America is in deep denial over debt

The downgrade in America’s credit rating was much criticised by the US government, says Alex Rankine. But was it a long time coming?

Low angle view of Federal Reserve Building, Washington DC
(Image credit: Getty Images)

A downgrade in America’s credit rating is “absolutely merited” given Washington’s “wildly reckless overspending”, says Stephen Miran in the National Review. Last week credit-rating agency Fitch cut the US government’s credit rating one notch from AAA to AA+, citing “a high and growing general government debt burden, and the erosion of governance” after June’s stand-off in Congress over the debt ceiling, which brought America close to default.  

Fitch is the second of the big three rating agencies to have cut the US rating from the AAA “gold standard”, says Rafael Nam on NPR. S&P Global took a similar step in 2011. Just nine countries retain an AAA rating from all three agencies. The public debt-to-GDP ratio in these nations averages 39%, compared with 112% in America. 

The market impact was limited as the downgrade contained “no new information”, say DWS’s analysts in a note. The move was “oddly timed”: it would have made sense for Fitch to act earlier this year when the debt-ceiling fight loomed. Yet Fitch is right to warn that the “policies currently in place put the US on an unsustainable path”.

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Howls of protest

Fitch’s decision to move America from “outstanding” to merely “excellent” provoked wails of protest, says Irwin Stelzer in The Sunday Times. Jason Furman, formerly of the Obama administration, complained that the downgrade was “completely absurd”, with former Treasury secretary Larry Summers labelling it “bizarre and inept”. Treasury secretary Janet Yellen argued that “the American economy is fundamentally strong”. She’s right, which is why continuing to run annual deficits in excess of 5% is indefensible, says Stelzer. While an outright default seems improbable – “Treasury printing presses guarantee that there will always be sufficient dollars” to pay US debts – a “de facto default, paying debt obligations in wildly depreciated dollars” is no longer unthinkable.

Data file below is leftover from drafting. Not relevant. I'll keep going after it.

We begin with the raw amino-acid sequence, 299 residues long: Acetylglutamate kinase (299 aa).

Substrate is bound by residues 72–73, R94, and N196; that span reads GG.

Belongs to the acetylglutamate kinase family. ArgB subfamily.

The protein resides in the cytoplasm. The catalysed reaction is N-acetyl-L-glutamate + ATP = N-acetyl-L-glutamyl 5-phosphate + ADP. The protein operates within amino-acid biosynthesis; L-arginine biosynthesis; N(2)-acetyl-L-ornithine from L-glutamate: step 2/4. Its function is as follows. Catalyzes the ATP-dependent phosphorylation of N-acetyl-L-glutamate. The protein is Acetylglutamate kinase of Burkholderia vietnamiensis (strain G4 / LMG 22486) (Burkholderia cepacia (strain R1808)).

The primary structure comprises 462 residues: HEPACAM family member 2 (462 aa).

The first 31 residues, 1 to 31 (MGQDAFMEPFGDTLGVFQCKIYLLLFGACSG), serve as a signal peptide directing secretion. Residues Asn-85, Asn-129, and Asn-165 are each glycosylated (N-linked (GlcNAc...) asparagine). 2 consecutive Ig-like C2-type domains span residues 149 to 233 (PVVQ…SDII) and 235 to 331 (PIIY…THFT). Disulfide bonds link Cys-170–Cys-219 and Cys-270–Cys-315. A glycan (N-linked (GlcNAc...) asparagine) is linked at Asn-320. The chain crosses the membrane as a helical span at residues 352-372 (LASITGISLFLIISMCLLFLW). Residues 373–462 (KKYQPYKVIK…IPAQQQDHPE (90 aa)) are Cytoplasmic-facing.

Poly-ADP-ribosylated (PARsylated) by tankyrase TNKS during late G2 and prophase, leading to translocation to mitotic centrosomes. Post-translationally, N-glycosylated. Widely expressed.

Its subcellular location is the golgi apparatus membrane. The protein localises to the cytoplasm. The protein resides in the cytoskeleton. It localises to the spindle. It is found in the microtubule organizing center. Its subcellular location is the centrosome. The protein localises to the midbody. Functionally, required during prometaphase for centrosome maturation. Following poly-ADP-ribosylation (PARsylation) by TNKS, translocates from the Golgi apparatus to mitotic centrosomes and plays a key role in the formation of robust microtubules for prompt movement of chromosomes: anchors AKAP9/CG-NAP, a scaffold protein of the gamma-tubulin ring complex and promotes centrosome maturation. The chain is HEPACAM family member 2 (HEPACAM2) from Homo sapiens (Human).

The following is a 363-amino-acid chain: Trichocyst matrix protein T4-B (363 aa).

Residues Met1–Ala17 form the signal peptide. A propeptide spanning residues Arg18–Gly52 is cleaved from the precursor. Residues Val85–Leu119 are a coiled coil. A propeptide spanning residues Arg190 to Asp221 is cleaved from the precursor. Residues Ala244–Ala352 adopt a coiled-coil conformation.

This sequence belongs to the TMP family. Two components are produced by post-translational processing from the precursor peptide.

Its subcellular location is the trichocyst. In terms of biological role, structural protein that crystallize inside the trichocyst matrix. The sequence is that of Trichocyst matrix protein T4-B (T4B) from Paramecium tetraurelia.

Fitch’s move is a political judgement, says Gillian Tett in the Financial Times. “Even if Washington can theoretically pay its bills and cut its debt, that does not mean it actually will”. Politics are so “polarised that it is hard to imagine Congress taking the sensible steps needed to tackle America’s fiscal problems”. The US has no plan for getting its borrowing under control, says Szu Ping Chan in The Telegraph. The “world’s biggest economy is expected to borrow 5.8% of GDP this year”, according to the independent Congressional Budget Office (CBO). Alarmingly, “deficits are... projected to average 7.3% of GDP every year for the next 30 years, more than double the average over the past half-century”. 

The CBO says that in the past century “deficits have been that large only during World War II and the pandemic”.  

Interest on the federal debt will hit $663bn this fiscal year and is “fast approaching the size of the military budget”, says Michael Lewitt in The Credit Strategist newsletter. David Rosenberg of Rosenberg Research calculates that within a decade annual interest payments will be worth over 20% of federal government revenues, compared with 9% before Covid. Fitch’s downgrade is “a wake-up call to the political class” that “America needs to get its fiscal house in order”.